How does coaching contribute to cultural shifts in corporate spaces? What are the dynamics of group coaching and how does it give way to co-development?
For the Future of Coaching webinar this week, the conversation between Coacharya Founder and MCC Coach Ram S. Ramanathan and Sumanth Nayak, the CHRO for Societe Generale in India, revolved around the value of coaching interventions and how they can bring simple but meaningful changes. Sumanth started with an operations-based role, but later a career conversation created a shift for him and he moved to Human Resources.
The Power of Coaching Initiatives
Offer a space to listen, reflect and share openly. As Sumanth added, “When you speak to an individual about your own developmental needs and that person is unfamiliar, it breeds that openness more than w hen talking to somebody you have already worked with.”
For Sumanth, leadership development goes hand in hand with coaching. When Ram asked about the coaching initiatives he has seen creating an impact, Sumanth said there are three levels to it. He explained the first level as engaging with an external coach expert to coach the leaders. The next is leveraging the internal ecosystem of a coaching practice based in their headquarters in Paris, or what they refer to as co-development.
At the third level, Sumanth talked about the significance of encouraging managers to be coaches for their immediate team members.
Co-development: A Multitude of Possibilities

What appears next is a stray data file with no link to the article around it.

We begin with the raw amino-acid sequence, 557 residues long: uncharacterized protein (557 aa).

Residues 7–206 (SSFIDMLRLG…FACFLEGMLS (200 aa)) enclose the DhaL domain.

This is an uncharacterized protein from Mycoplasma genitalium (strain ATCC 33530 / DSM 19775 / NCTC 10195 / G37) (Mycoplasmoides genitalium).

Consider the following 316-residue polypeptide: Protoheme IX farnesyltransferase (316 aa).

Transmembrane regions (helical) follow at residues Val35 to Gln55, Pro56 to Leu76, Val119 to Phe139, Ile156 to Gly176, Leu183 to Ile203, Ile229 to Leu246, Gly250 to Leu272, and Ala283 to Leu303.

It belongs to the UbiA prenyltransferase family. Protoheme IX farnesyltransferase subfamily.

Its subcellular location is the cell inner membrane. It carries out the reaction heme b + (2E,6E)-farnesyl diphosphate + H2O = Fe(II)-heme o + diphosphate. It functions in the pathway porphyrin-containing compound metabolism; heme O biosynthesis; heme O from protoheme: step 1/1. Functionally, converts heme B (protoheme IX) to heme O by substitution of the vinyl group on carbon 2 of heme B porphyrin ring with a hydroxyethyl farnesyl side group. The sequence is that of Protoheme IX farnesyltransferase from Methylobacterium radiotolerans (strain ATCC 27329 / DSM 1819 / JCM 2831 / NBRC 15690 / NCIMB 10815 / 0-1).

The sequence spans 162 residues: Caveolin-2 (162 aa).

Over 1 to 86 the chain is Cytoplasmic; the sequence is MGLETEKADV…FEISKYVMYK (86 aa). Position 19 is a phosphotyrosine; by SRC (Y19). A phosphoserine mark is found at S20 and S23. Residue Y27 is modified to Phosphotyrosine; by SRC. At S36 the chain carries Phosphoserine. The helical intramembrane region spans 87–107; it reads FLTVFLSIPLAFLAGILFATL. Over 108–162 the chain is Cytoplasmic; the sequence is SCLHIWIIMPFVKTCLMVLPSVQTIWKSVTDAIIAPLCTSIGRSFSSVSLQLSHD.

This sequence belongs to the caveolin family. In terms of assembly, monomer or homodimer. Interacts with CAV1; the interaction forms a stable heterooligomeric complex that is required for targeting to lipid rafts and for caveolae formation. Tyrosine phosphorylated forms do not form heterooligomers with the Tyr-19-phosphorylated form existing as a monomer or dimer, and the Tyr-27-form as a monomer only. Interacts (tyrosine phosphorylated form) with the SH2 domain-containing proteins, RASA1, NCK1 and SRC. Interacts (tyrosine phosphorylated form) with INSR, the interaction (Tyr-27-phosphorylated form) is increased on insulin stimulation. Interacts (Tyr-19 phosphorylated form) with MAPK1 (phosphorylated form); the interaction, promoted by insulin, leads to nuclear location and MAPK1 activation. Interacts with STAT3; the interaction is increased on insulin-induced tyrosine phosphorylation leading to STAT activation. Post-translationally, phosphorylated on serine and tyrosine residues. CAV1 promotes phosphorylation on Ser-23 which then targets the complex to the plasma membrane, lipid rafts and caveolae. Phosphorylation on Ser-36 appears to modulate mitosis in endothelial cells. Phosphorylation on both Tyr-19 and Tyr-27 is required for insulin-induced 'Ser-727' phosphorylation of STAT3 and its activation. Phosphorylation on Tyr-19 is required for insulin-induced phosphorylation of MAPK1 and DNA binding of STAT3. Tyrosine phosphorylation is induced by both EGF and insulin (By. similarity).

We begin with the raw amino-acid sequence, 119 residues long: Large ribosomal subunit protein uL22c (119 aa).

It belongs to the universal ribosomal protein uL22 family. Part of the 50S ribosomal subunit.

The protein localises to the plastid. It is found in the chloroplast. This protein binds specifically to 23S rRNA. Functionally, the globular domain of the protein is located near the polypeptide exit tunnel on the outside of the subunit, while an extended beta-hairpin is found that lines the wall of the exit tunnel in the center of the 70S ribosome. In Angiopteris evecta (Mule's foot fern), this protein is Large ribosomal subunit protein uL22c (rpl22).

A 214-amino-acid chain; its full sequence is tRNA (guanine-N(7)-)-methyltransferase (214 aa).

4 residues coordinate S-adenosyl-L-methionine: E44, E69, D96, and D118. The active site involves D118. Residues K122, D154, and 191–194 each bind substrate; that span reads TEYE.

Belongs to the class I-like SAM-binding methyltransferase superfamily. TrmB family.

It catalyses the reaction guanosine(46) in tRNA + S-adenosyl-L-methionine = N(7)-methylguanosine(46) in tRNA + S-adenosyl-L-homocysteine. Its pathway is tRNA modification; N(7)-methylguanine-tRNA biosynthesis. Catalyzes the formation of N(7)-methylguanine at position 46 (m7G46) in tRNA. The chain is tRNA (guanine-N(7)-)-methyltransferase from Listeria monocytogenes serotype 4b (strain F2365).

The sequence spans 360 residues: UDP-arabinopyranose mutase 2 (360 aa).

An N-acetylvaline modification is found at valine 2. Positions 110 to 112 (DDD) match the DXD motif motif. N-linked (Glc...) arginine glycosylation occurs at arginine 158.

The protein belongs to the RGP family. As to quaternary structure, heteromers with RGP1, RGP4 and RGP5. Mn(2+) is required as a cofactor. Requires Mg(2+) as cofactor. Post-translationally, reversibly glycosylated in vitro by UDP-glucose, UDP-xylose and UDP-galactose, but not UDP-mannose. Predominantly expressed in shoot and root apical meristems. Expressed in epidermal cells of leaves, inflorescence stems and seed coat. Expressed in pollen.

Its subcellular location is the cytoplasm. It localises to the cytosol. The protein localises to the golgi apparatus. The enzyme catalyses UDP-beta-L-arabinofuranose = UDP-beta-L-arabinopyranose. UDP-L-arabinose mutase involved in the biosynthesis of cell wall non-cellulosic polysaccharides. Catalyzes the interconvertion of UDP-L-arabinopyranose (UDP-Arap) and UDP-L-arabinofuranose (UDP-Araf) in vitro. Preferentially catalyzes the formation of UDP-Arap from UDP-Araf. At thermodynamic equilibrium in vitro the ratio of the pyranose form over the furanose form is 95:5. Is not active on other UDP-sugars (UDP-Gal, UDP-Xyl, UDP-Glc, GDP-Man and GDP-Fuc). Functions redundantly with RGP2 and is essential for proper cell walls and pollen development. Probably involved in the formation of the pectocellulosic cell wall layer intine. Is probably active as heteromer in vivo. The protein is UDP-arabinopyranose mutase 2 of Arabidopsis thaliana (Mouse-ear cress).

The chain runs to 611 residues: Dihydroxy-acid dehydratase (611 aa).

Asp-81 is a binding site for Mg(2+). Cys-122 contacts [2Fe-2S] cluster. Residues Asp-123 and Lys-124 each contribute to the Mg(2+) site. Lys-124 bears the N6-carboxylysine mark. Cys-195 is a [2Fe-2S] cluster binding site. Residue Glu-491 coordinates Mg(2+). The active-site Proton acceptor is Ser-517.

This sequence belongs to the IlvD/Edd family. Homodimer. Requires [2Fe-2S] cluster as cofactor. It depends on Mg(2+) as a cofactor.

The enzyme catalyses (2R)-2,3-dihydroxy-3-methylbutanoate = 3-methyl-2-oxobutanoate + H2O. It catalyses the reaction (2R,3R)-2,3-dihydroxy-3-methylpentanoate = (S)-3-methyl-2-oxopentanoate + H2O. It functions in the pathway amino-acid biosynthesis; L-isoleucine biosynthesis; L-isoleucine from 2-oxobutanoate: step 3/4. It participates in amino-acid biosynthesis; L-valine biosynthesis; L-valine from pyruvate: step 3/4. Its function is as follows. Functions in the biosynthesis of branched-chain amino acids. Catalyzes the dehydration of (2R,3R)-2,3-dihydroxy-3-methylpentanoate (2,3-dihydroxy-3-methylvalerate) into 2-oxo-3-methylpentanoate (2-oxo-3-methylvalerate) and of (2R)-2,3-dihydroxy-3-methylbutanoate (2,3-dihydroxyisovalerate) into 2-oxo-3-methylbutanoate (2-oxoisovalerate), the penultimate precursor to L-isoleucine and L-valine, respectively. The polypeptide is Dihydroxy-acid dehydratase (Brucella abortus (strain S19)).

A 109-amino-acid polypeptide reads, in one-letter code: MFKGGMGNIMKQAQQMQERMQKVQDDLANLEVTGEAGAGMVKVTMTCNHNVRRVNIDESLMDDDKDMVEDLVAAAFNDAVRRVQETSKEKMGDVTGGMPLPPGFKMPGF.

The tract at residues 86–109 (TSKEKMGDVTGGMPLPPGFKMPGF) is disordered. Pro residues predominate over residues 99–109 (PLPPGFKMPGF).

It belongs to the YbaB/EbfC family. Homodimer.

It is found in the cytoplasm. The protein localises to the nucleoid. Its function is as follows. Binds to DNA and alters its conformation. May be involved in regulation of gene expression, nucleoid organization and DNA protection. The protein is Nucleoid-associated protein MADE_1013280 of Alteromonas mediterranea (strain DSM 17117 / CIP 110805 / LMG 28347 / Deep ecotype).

Group coaching brings new perspectives and members benefit from the group dynamic, where there is a space for everyone to be heard. Talking about how co-development has evolved and what he gained from it, Sumanth shared how powerful a coaching circle-like exercise has been for him.
With no more than 8 people, who do not have a direct working relationship, the ‘meta coach’ lays down the ground rules and how the co-development exercise will proceed. Each member gets an opportunity every week to share what they are feeling, their needs, and their goals while the remaining members become coaches.
“During the exercise, we were able to sometimes touch upon topics on the personal side too. I have seen people become more than colleagues and they have built a bond for the rest of their tenure. They get familiarity and empathy. Networking and connection are the USP of this approach.”
Recent Shifts: The Great Resignation, Quiet Quitting
Some buzzwords have become part of the public discourse and have been studied widely since after the pandemic. Ram touched upon how terms like Work-From-Home, Quiet Quitting, and Great Resignation have been discussed and asked Sumanth what he thought about it.
“My take is overall, as an industry, everybody is learning. Everybody is trying to adjust in a new way. Every organization needs to find that balance in terms of coming back to work.”
So, when Ram asked what Sumanth thinks about a potential resolution to this dynamic situation, Sumanth said that some way halfway would be his take. “It gives a good balance between personal needs and how we have gotten used to working in the last two years.”
The greatest learning for me was listening to the shifts created by co-development and how group settings can offer spaces to share professional goals and challenges and personal strengths and vulnerabilities. When people really listen to each other, it fosters trust and builds confidence within teams. I would encourage you to watch this webinar to know more about the shifts coaching interventions bring in corporate spaces and how co-development exercises bring teams and people together.
Webinar: Being a Coach Series – Culture Shift In Corporates & Coaching
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